The Secret History of Music For Plants
It took Peter Coffin no less than twelve years to convince Laurie Anderson, Ariel Pink and Philip Glass to compose music especially for plants …!
Music for plants? Not so stupid as it may seem.
It is advisable to talk to plants in many botanical textbooks, the voice being a sound frequency, the music also, there is no difference…
Further, plants are far from being mere objects, they are organic entities. They react to temperature changes, ambient air, ambient light… Why not to music?
A fascinating project finally!
With Music For Plants, Coffin is the latest in a storied line of individuals who have been inspired by unusual phenomena in plants. So – who planted the seed? The artist’s practice finds its genesis not only in those nature lovers of art history, but also in the search for plant intelligence – or, more especially – plant feeling that dates back at least as far as the Victorians.
That era, marked by its dual fascinations with the macabre and the modern, the supernatural and scientific, is punctuated by efforts to gauge paranormal perception in plants. Darwin, inarguably the most prominent scientist in convincing us of our intrinsic connections to all living things, even wrote on the subject in his The Power of Movement in Plants – he wrote of the plant roots as acting “like the brain of one of the lower animals”. The most influential scientist in the search for plant sentience came later in the 1900s, however, with Dr Jagadish Chandra Bose, of Bengal.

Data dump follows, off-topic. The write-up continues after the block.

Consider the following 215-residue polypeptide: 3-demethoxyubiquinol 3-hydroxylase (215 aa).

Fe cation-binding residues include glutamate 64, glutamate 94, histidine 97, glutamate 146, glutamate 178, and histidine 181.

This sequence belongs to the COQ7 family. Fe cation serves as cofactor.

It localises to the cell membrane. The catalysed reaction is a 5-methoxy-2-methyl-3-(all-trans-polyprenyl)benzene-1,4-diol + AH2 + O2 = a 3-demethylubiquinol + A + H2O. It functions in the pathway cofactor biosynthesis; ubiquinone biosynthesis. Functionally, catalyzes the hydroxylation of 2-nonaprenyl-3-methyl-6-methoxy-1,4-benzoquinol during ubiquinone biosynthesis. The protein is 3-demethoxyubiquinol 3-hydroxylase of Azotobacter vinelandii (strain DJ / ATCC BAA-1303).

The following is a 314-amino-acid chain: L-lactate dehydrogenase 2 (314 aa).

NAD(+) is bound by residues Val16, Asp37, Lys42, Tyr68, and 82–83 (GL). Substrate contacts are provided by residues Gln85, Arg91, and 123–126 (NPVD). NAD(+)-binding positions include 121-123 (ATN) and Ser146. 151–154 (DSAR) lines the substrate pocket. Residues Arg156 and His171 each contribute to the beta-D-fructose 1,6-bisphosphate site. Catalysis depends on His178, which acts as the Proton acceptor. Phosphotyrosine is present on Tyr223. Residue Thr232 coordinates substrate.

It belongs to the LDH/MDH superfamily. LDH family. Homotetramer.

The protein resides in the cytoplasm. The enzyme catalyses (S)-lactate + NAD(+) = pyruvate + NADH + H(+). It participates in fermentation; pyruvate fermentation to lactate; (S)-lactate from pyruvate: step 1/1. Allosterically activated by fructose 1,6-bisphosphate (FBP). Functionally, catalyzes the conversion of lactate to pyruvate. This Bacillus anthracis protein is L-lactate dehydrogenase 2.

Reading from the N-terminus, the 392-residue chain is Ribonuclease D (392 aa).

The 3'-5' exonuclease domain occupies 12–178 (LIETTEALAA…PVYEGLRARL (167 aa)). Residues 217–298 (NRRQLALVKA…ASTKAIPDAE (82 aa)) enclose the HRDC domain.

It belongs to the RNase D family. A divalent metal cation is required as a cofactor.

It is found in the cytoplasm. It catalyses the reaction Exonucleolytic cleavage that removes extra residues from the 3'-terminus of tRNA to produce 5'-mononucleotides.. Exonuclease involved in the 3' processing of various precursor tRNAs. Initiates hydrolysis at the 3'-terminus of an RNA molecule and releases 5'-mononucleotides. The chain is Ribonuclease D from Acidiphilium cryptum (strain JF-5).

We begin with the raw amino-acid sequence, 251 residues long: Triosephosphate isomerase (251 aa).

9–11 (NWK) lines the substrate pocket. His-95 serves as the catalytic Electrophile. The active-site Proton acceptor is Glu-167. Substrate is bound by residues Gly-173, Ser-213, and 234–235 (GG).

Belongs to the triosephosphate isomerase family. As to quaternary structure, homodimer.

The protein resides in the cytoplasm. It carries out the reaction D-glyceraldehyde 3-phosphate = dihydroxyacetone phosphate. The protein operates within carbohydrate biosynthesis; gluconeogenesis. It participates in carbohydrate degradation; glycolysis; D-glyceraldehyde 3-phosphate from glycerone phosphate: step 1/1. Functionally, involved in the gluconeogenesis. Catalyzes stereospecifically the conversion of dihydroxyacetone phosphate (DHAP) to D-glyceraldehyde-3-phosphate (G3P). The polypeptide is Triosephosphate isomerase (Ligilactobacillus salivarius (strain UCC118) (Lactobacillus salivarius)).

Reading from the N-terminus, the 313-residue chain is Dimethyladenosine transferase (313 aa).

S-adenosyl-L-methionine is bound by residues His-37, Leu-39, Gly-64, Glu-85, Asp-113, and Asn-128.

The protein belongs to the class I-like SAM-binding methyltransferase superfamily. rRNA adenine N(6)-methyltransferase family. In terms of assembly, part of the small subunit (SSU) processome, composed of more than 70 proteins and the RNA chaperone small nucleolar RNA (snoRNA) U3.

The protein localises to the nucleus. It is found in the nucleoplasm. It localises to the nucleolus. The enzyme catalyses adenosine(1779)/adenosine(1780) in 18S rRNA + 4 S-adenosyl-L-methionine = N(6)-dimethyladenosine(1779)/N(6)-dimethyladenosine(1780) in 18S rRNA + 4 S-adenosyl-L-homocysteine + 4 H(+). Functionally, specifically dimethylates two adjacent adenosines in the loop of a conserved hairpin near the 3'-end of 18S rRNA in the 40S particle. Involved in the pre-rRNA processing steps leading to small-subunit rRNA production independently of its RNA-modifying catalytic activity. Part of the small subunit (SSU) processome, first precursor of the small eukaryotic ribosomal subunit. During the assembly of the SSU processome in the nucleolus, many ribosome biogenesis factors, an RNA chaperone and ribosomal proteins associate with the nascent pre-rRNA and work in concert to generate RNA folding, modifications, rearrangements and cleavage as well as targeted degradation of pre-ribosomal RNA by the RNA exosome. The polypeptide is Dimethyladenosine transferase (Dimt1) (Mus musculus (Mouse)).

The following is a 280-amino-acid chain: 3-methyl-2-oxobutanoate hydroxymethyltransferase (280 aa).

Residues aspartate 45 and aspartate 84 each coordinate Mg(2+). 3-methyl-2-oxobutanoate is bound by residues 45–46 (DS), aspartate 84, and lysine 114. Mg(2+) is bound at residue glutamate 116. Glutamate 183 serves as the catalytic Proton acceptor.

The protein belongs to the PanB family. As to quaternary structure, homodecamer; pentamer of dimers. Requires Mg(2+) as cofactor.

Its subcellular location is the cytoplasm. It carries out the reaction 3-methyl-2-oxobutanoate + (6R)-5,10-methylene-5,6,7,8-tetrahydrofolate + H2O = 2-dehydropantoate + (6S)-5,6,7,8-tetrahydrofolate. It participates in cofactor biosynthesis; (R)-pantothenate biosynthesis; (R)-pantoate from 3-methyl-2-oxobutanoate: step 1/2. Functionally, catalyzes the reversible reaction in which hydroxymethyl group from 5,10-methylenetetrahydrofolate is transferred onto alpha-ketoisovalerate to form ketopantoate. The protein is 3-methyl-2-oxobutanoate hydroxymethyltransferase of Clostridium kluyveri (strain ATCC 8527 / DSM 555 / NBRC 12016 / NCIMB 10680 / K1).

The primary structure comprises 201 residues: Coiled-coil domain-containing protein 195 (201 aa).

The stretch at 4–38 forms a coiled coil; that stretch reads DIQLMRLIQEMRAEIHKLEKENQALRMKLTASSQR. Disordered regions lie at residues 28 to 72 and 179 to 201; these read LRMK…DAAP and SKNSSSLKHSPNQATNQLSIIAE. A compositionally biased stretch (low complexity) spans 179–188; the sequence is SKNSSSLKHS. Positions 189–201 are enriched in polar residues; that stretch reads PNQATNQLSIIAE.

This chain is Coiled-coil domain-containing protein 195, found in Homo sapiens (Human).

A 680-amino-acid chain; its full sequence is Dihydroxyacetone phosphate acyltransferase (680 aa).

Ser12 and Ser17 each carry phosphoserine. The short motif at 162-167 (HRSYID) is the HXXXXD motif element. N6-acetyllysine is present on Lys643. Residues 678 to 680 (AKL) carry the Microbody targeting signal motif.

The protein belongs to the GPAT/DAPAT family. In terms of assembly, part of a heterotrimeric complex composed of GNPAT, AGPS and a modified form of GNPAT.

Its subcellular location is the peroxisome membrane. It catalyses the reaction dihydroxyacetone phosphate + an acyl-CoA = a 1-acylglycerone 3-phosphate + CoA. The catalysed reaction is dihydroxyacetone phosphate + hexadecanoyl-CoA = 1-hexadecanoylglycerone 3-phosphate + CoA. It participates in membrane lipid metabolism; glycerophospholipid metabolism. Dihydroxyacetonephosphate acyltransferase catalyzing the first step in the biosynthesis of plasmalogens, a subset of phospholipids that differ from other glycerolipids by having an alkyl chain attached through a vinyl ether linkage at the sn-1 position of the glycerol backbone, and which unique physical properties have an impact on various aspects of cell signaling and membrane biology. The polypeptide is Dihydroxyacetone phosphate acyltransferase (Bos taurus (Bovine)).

Considered one of the fathers of radio science, Bose combined botany, biology and physics to conduct his influential series of experiments on plants. Finding that plants reacted to the same stimuli as animal muscles – light flashes, plucking, pricking, screaming – he also found that plants grew quicker amongst pleasant music than harsh sounds.
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